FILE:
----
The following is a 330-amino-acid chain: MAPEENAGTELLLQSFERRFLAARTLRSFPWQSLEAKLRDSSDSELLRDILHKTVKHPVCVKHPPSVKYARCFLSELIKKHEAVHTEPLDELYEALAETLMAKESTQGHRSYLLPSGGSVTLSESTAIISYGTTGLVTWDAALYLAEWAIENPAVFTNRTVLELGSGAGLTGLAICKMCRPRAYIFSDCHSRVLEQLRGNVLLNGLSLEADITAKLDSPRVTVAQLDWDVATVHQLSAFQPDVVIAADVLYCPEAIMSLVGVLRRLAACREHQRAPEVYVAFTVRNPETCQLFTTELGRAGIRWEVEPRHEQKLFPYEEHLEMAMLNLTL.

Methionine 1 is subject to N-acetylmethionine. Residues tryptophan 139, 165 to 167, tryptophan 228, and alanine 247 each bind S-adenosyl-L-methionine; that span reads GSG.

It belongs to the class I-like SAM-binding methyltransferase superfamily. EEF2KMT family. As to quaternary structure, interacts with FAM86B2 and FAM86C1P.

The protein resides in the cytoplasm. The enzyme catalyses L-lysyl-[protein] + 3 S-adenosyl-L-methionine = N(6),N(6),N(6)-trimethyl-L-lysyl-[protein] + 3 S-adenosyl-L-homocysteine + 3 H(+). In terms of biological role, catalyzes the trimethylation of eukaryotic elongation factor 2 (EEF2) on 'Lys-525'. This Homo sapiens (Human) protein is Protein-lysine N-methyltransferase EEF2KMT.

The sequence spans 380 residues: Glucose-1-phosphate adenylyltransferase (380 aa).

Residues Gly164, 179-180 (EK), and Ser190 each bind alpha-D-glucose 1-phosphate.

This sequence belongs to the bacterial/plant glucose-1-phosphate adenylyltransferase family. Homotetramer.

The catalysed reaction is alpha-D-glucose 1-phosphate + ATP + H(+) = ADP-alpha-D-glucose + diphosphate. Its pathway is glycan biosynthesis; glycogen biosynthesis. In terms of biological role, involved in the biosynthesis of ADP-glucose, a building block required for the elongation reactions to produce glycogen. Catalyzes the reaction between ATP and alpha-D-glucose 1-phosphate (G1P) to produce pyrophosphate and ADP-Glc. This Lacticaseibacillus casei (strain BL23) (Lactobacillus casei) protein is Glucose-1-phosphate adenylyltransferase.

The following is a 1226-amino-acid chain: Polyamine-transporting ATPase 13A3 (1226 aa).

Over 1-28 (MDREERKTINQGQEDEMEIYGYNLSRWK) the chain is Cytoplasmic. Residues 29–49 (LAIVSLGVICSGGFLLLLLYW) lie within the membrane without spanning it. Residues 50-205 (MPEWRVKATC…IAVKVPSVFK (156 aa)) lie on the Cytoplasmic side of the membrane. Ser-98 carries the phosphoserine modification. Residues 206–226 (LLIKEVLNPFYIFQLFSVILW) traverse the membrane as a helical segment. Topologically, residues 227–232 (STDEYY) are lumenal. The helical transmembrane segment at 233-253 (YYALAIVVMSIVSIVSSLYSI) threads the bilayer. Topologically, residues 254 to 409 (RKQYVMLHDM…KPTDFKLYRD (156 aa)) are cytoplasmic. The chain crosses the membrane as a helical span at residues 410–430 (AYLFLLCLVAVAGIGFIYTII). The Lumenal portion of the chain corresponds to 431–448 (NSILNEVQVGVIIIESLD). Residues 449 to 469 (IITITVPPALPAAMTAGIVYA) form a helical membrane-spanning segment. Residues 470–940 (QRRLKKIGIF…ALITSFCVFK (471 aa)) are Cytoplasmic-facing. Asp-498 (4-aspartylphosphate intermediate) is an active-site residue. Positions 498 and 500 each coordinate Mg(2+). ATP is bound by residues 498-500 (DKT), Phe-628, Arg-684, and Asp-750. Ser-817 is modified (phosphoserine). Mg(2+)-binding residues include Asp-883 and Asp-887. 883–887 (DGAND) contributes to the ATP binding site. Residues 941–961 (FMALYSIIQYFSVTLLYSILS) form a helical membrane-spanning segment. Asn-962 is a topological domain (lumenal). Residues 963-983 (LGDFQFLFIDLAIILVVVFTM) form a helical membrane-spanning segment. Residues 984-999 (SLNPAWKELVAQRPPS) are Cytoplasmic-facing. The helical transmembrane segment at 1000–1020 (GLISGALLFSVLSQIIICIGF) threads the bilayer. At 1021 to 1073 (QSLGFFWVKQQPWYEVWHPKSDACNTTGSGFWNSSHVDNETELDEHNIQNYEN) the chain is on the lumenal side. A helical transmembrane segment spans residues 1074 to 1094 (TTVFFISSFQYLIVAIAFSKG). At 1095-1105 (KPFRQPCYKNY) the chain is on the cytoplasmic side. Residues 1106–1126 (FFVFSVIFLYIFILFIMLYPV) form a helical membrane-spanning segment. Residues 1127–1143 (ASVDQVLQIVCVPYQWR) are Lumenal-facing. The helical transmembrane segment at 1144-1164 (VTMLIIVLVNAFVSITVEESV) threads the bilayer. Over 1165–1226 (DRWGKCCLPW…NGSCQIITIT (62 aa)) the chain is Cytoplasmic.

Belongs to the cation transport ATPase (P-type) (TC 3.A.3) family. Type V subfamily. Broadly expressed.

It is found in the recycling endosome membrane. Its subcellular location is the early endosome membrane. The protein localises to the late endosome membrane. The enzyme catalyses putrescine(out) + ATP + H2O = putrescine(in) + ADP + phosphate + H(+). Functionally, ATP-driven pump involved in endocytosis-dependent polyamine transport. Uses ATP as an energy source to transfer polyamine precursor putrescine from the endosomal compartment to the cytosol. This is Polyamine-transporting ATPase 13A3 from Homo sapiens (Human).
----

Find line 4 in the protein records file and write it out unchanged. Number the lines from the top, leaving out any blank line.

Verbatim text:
The protein resides in the cytoplasm. The enzyme catalyses L-lysyl-[protein] + 3 S-adenosyl-L-methionine = N(6),N(6),N(6)-trimethyl-L-lysyl-[protein] + 3 S-adenosyl-L-homocysteine + 3 H(+). In terms of biological role, catalyzes the trimethylation of eukaryotic elongation factor 2 (EEF2) on 'Lys-525'. This Homo sapiens (Human) protein is Protein-lysine N-methyltransferase EEF2KMT.